GIALLO means "Yellow " in Italian and refers to the covers of a smash-hit series of mystery novels which first appeared in Italy as early as 1929. As a movie genre, GIALLI are stylish and sexy murder thrillers known for their convoluted plotting, intricate and outrageous, crimson-tempera-blood-splashed death scenes, and now-classic tropes -- black-gloved killers; childhood emotional traumas; evocative scores by composers like Ennio Morricone, Stelvio Cipriani, Pino Donaggio and Goblin; wealthy jet-set characters with jobs in the arts; distinctive European locations; J&B whiskey; sexual perversion; extravagant false eyelashes; straight razors; and, naturally, gorgeous, frequently nude actresses like Edwige Fenech, Rosalba Neri, Anita Strindberg, Susan Scott, Dagmar Lassander, Cristina Galbo, Mimsy Farmer, Femi Benussi and Lara Wendel. Mario Bava almost single-handedly created the GIALLO with his films The Girl Who Knew Too Much and Blood & Black Lace, but Dario Argento kicked the genre into massive worldwide success with his 1970 hit The Bird With the Crystal Plumage.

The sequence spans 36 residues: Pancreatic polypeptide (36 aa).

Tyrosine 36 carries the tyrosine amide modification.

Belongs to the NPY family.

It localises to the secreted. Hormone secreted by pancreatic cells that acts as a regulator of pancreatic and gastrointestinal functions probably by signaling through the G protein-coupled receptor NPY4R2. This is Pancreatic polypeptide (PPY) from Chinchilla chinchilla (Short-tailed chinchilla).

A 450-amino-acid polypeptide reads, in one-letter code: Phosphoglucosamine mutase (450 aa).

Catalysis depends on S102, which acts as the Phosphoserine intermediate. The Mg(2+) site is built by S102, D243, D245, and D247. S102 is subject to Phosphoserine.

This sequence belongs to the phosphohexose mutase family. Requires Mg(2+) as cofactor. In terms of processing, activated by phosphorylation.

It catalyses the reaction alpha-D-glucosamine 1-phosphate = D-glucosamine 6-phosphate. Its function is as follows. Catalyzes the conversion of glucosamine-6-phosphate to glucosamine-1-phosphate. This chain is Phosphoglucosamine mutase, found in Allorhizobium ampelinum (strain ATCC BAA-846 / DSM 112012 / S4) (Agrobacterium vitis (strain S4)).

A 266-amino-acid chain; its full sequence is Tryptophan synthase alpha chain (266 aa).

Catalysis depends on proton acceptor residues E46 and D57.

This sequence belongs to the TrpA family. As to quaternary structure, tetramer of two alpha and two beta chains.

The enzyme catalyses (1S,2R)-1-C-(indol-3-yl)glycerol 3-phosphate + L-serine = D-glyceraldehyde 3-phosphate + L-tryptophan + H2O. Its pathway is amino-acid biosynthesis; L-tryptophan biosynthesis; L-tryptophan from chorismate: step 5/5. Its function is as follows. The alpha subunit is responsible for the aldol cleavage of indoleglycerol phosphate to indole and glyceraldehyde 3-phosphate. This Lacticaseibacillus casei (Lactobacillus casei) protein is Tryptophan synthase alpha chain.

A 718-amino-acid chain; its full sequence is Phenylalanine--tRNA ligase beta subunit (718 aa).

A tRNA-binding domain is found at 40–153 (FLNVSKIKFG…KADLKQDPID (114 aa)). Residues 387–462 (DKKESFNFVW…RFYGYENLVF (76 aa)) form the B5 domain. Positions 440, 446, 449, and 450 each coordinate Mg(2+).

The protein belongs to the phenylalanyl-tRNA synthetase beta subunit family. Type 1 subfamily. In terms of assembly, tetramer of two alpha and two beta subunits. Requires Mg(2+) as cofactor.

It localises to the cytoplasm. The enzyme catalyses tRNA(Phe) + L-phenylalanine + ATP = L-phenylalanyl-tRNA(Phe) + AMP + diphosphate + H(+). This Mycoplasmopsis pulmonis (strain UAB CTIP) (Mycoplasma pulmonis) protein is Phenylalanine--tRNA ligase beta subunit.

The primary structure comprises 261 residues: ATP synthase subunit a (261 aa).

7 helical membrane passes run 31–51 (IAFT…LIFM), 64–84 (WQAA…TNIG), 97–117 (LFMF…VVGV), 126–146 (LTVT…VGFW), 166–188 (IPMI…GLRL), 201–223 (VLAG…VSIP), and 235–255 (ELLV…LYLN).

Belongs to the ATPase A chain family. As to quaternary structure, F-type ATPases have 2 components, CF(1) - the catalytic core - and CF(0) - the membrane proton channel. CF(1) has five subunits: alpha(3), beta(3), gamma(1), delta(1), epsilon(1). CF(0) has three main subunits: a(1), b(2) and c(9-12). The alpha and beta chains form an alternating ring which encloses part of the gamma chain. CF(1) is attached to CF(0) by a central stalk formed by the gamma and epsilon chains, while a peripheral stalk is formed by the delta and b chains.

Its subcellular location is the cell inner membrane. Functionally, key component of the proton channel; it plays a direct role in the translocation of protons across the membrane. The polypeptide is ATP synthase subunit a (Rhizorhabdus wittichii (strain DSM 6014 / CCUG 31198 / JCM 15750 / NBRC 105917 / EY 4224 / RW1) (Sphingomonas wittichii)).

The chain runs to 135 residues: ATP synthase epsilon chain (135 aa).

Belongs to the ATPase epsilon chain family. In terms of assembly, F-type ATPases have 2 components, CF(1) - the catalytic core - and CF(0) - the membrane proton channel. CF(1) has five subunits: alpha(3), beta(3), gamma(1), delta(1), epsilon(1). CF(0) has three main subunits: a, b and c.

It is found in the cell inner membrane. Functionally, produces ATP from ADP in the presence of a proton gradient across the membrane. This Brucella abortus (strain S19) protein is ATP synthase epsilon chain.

Hundreds of titles followed, well into the 1990's, with the genre getting an unexpected transfusion with the success of Fatal Attraction and Basic Instinct, before mutating into the Erotic Thriller so familiar to Cinemax subscribers. The poster art created to market these films was some of the most ravishing and delicious to come out of Italy, heavily influenced by horror comic and pulp novel covers, and in many cases, as wonderful or better than the movies themselves. Ideally suited to Italy's large (39 x 55") 2-Foglio and huge (55 x 79") 4-Foglio Manifesti, GIALLO poster art continues to be among the most collectible and effortlessly hip treasures of the era.